Part of my work involves coaching graduate students who are learning to become researchers. It is not uncommon for students to start out their journey thinking that research is about proving what you already know – or think you know. And so, we start out our journey with some provocative questions, designed to break away from entrenched ways of thinking about the world.
A couple of questions my students hear me ask like a broken record are:
- How do you define… ? (e.g. How do you define “leadership”?)
- What counts as… And how do you know? (e.g. What counts as “the right answer” and how do you know?)
- Who decides? (e.g. “Who decides what it means to be a leader?”)
- According to whom…? What literature have you consulted to substantiate this claim? (e.g. “Leadership, according to whom? What literature have you consulted to substantiate this claim?”)
As we evolve as researchers, we necessarily dig deep into these kinds of questions.
When you become a “Master Researcher” (which is effectively what you have signed up for with a Master’s degree), you come to realize that it is no longer enough to “just know” something. We recognize that our personal experience, however powerful, is limited. We not only understand, but we insist on acknowledging, that what we think we know might be wrong.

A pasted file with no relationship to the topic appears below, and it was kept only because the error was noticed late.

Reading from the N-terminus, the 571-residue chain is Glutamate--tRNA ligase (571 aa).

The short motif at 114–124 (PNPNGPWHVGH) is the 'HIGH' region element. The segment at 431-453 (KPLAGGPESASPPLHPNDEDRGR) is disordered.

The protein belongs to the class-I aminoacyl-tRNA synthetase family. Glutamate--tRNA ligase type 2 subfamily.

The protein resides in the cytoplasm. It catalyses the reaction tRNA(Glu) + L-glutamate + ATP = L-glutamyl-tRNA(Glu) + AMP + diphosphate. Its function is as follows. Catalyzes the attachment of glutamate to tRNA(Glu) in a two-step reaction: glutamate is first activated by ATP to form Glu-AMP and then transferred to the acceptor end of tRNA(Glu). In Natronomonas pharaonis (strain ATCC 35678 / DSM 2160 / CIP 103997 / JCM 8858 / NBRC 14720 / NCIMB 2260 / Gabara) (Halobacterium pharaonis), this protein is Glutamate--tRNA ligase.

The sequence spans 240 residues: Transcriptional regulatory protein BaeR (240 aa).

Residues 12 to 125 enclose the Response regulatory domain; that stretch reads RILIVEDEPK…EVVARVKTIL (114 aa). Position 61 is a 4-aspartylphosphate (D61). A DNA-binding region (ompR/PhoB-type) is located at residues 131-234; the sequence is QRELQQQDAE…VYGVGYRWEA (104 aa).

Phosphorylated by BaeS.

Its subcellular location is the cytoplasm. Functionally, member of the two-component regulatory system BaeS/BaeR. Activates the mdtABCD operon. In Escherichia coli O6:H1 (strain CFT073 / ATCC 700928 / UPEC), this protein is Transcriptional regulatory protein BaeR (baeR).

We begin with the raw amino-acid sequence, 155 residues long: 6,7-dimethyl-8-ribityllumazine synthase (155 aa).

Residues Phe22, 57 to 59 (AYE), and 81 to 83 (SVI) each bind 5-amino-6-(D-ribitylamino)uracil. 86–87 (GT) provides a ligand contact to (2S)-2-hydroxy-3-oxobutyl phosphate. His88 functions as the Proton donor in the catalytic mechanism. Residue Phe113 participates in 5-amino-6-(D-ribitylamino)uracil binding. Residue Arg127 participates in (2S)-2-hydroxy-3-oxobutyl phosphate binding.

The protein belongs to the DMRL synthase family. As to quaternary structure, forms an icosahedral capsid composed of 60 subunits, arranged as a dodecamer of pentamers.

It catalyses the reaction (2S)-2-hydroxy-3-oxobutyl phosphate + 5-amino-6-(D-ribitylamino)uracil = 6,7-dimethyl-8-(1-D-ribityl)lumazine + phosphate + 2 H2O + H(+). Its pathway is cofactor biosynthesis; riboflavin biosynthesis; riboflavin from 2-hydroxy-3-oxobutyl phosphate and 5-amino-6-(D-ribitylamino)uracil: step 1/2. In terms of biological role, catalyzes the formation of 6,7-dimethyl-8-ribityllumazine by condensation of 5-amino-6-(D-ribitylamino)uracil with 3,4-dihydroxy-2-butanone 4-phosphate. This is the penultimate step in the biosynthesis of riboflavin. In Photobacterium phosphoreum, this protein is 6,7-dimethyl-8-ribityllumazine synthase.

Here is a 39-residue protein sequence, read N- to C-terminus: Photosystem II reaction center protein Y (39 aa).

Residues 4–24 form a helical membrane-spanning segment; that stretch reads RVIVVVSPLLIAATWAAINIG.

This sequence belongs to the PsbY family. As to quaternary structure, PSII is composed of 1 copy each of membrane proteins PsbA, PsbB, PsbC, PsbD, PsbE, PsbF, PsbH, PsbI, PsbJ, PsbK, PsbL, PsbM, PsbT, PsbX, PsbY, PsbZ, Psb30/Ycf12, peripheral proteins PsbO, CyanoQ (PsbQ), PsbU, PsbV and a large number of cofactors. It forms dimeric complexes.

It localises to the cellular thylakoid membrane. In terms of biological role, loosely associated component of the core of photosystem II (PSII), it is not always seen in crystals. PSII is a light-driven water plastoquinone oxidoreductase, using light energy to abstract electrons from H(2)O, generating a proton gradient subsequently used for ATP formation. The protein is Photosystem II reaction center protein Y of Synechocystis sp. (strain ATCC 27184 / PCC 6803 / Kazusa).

I often ask students, “What if you’re wrong?”
If the first reaction to that question is a visceral twisting of your gut, a gob smacked open mouth and an instant response of “I am not wrong!” Well, then… you’re probably wrong. And chances are, you have some “un-learning” to do before you can produce quality research in the social sciences (or perhaps any field).
Once you get to the point where you can react with deep curiosity, with a surprising dose of delight and your instant response is, “Well, indeed! What IF I am wrong? What would that mean? I have no idea. I could be wrong. Hmmm… What a delicious puzzle. I really want to understand what would mean to be wrong, as much as it would to be right. Let the discovery begin!”
The less attached we become to being “right”, the more skilled of a researcher we can become.
Check out these related posts on this blog:
5 Websites to avoid referencing in your research papers http://wp.me/pNAh3-1IA
12 Phrases to Avoid in Your Academic Research Papers http://wp.me/pNAh3-1JX
Why APA formatting matters http://wp.me/pNAh3-1Hc
How many sources do you need in a literature review? http://wp.me/pNAh3-1Hu
What’s the difference between a citation and a reference? http://wp.me/pNAh3-1F9
Why “as cited in” should be avoided in academic writing http://wp.me/pNAh3-1BH
10 Great writing resources for grad students – http://wp.me/pNAh3-1Bc
How to create a research paper outline: 5 great resources http://wp.me/pNAh3-1y6
Conceptual and Theoretical Frameworks for Educational Research https://wp.me/pNAh3-1Za
Share this post: What if you’re wrong? A question for researchers http://wp.me/pNAh3-1Vq
This blog has had over 1.8 million views thanks to readers like you. If you enjoyed this post, please “like” it or share it on social media. Thanks!
Sarah Elaine Eaton is a faculty member in the Werklund School of Education, University of Calgary, Canada.